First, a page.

Business journalism feuds are so much fun because there is so little at stake. There's even less at stake in most business journalism than, say, foodie writing. While a restaurant review might effect where you take a date or a client to dinner, when was the last time someone traded based on, say, what Gretchen Morgenson writes about executive pay (does she write about anything else?), much less what Larry Ribstein writes about what Morgenson wrote.
One of our favorite feuds is between Malcolm Gladwell and Steve Sailer. At first glance it looks rather one-sided—Steve Sailer penning these devastating critiques of Gladwell's books and articles in the New Yorker and Malcolm Gladwell getting rich off of writing books and articles in the New Yorker. You could be excused for suspecting that Gladwell has no idea who this Steve guy is. But you'd be wrong.
Not too long ago we ran into Gladwell in a lower east side dive bar called Lolita. He was having a drink with a nice young woman, and we were having quite a few drinks with some journalist types even more dissolute than we are. In the course of our conversation, we asked Malcolm what he thinks of Sailer, half expecting him to say "Steve who?" But Malcolm knew exactly who Sailer was, and proceeded to describe him as "a nut" who was obsessed with him. So, you know, the battle has indeed been joined.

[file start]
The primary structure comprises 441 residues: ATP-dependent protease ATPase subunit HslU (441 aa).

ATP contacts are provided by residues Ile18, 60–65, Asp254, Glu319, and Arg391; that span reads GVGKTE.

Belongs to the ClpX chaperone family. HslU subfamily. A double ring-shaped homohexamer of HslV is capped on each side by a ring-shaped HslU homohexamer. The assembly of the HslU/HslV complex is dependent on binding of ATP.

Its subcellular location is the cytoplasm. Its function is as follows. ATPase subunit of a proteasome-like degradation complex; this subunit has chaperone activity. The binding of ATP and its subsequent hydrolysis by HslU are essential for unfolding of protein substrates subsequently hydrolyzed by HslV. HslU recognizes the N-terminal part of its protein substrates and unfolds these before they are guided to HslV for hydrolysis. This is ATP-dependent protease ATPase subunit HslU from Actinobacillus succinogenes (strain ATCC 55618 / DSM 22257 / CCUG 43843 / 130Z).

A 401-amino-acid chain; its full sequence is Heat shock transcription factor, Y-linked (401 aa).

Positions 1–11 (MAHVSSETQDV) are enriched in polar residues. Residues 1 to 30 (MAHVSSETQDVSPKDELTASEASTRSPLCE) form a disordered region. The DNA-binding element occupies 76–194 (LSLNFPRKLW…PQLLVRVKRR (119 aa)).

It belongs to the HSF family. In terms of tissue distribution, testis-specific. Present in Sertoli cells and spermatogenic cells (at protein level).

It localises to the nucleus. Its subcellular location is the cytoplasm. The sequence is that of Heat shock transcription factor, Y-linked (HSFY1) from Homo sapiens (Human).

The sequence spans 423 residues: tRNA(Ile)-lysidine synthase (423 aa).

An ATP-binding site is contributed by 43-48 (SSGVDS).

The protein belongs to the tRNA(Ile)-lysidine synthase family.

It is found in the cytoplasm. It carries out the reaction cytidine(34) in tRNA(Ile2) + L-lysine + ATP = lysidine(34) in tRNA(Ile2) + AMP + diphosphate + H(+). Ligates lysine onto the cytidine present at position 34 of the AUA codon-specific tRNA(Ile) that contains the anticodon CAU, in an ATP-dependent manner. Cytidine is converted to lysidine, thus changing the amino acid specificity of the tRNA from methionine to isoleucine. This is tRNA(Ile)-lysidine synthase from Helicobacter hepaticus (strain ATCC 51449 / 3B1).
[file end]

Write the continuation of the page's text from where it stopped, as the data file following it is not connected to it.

It was pretty clear that Malcolm didn't like Steve. But what we didn't know until today is that Steve likes Malcolm. He just wishes Malcolm's journalism would be, uhm, more like Malcolm is when he talks about Steve. That is, less friendly and enthusiastic and more "I'm effin Malcolm Gladwell. Who the hell do you think you are?"
Here's Steve writing about Malcolm's latest New Yorker article on movie economics:
The average business writer can't afford to make a cool-sounding start-up company wait four months to prove their bona fides in a test designed by the writer. Instead, Joe Average Journalist has to read the press release, make a few phone calls, and churn out some copy. Gladwell, in contrast, can afford to subject his subjects to whatever torture tests he devises. He can say, "I'm Malcolm Gladwell, bitch! Prove it!"
But he doesn't. Unfortunately, Gladwell isn't enough of a jerk to insist that his subjects prove their worth. His problem is that he's not egotistical enough. He's always getting wowed by the overwhelming genius of somebody with a complicated-sounding line of patter. He doesn't do simple reality checks on theories that smart-seeming people tell him because he's just not cynical enough. He really, truly admires all these people he writes about and believes they are all brilliant, even though their theories often contradict each other. (That's why Blink makes no sense whatsoever.)